Woods wins Masters

By Paul Newberry Associated Press Published:

AUGUSTA, Ga. _ Tiger Woods knew the routine.

Tug the brim of the cap coming up the 18th fairway. Tap in the winning putt. Smile and wave to the gallery. Give mom and dad a big hug, as well as the new girlfriend. Head to the putting green to pick up a green jacket.

Woods, the meticulous Master of Augusta, has been planning these moments for a lifetime _ and Sunday, it was time to win his third championship on one of golf's hallowed grounds.

Don't forget, Jack Nicklaus was 26 when he won his third Masters in 1966, which also made him the first to win back-to-back titles. Woods won his second title last year and turned 26 in December.

By winning Sunday, he could check a couple more things off his list.

"Besides Jack Nicklaus, Tiger is the best player (ever)," said runnerup Retief Goosen, a helpless bystander as Woods cruised to a three-stroke victory. "Give him a couple more years and I think Tiger will be even greater than Jack Nicklaus. It's just a matter of time."

For the final round of the Masters, a superb collection of players lined up to challenge Woods.

Goosen, the U.S. Open champion, was tied for the lead. Vijay Singh, Ernie Els, Phil Mickelson, Sergio Garcia and Jose Maria Olazabal were in the wings, waiting to challenge.

Was Woods worried? Nah.

"I always felt that I had the game that was good enough to win here," Woods said. "You have to just kind of focus and bear down and you know which shots are crucial, especially those par putts. You've got to make those. I've always said it's a better feeling inside when you make a big par putt than it is a birdie."

On this day, par was good enough. Woods shot 1-under 71 _ his worst score of the tournament _ but all the contenders went down hard.

Goosen dropped four strokes in the first four holes. Mickelson started with two birdies, then bogeyed the next two holes. Els had a glimmer of hope until he put two balls in Rae's Creek and took triple bogey. Singh deposited four balls in various bodies of water _ including one he threw in himself after missing a putt.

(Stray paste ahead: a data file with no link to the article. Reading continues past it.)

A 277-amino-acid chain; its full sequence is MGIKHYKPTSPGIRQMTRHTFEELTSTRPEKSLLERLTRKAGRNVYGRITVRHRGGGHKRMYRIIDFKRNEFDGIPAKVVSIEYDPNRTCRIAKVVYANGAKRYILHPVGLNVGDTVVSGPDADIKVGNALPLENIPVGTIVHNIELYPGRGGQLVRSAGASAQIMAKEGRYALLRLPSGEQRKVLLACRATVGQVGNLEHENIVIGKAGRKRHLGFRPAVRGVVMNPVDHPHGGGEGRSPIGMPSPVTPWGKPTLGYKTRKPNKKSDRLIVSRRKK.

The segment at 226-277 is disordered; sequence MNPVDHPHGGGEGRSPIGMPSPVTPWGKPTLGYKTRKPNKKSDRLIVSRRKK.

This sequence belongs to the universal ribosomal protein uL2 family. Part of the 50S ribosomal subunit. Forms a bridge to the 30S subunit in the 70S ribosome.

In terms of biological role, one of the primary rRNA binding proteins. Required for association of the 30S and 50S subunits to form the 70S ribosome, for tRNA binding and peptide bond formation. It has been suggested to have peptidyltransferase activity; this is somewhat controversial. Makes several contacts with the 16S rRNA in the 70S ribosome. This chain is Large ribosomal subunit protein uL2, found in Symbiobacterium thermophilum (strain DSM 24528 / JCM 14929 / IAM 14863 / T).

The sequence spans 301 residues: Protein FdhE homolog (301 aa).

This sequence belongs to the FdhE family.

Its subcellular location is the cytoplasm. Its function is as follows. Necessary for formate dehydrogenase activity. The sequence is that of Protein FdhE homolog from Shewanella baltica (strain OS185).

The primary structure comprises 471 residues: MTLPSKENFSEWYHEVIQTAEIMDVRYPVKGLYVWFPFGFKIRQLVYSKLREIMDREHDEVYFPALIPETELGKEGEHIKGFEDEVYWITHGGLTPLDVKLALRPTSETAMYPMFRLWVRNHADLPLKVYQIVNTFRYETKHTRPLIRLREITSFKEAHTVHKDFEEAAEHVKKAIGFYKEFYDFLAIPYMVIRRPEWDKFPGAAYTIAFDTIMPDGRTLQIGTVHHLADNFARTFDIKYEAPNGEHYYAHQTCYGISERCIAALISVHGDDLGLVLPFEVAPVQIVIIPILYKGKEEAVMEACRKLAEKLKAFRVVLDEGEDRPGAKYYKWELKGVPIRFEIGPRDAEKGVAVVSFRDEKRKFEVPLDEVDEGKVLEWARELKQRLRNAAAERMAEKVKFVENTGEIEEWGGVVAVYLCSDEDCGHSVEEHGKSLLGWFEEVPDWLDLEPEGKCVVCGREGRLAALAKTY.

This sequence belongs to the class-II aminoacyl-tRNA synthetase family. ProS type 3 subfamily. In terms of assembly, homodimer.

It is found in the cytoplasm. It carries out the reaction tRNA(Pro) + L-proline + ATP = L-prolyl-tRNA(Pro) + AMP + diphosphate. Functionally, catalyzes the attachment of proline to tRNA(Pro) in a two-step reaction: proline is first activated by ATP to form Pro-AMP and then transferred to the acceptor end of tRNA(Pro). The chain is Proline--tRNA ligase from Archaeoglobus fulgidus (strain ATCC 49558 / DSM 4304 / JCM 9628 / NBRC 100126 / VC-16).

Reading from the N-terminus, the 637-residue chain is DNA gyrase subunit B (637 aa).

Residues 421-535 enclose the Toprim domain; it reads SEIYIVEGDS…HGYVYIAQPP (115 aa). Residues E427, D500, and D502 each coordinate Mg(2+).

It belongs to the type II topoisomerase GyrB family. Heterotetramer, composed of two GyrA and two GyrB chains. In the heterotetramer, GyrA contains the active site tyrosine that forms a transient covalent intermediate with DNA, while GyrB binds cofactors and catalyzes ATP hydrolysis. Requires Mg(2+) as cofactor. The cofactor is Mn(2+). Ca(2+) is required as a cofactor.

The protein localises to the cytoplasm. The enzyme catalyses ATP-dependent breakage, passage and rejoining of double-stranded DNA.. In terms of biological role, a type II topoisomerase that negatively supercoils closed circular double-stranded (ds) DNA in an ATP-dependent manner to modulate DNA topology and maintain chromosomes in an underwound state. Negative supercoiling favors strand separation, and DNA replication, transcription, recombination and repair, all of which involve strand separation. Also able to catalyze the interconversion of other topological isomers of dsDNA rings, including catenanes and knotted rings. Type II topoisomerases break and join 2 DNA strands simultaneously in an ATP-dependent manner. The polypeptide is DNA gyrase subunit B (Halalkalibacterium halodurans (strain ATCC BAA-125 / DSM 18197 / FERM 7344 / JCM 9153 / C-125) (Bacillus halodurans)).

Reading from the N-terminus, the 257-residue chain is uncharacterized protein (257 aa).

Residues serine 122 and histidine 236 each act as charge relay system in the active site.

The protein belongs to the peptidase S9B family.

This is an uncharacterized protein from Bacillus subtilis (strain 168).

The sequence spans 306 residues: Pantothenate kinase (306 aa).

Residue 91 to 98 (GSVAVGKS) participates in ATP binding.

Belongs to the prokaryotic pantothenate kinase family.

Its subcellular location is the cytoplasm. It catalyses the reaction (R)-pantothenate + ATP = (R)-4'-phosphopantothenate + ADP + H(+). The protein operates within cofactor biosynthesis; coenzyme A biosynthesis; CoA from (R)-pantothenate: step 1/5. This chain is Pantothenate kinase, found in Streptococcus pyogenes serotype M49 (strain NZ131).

Woods cruised to victory with a 12-under 276 on the toughened-up, redesigned Augusta National. Goosen made a couple of late birdies for a 74 _ and seemed satisfied with his position.

"Tiger was really never in any trouble," the South African said. "It was good to finish second."

Mickelson shot 71, wound up four strokes back and is still the best player never to win a major.

"I thought I was very lucky to be able to play the final round of the Masters here at Augusta, play the back nine and be on the leaderboard, play this game for a living and be very fortunate," he said.

Is the gap as big as it looked?

"No," said Padraig Harrington, who finished six strokes behind Woods. "But I think he's good enough that he can build his game up. And he builds up for the weeks he needs it."

Like Augusta, which gave Woods his seventh major. He's 11 behind Nicklaus' career record with no one showing much willingness to challenge him.

At the start of Sunday's round, six of the seven top players in the world rankings were on the leaderboard. If there was ever a day for someone to overtake Woods in the final round of a major, this was it.

Instead, he had the look of a champion all day, making Woods 7-for-7 when he goes to the final round with the lead in the biggest tournaments.

"The thing about Tiger, he's the only leader that you don't have any hope that he'll falter," Mickelson said. "When other guys are up there, you know that if you can just stay around, there's a good chance they might come back with two or three shots. But Tiger doesn't ever seem to do that."

Woods seized control with an early burst of birdies and watched his rivals crash in a desperate and reckless attempt to catch him.

"You know that you have to go after him," Mickelson said. "We saw guys taking aggressive plays and making bogeys and doubles because of it."

The result was another march into history, with Woods becoming only the third player to win back-to-back titles. The first was Nicklaus, followed by Nick Faldo in 1989-90.

"I think we're going to wear this jacket out putting it on you before your career is over," Augusta National chairman Hootie Johnson said as he slipped the size 42 long over Woods' shoulders.

It was Johnson who ordered the biggest renovation in club history.

It was Woods who wore everyone out.

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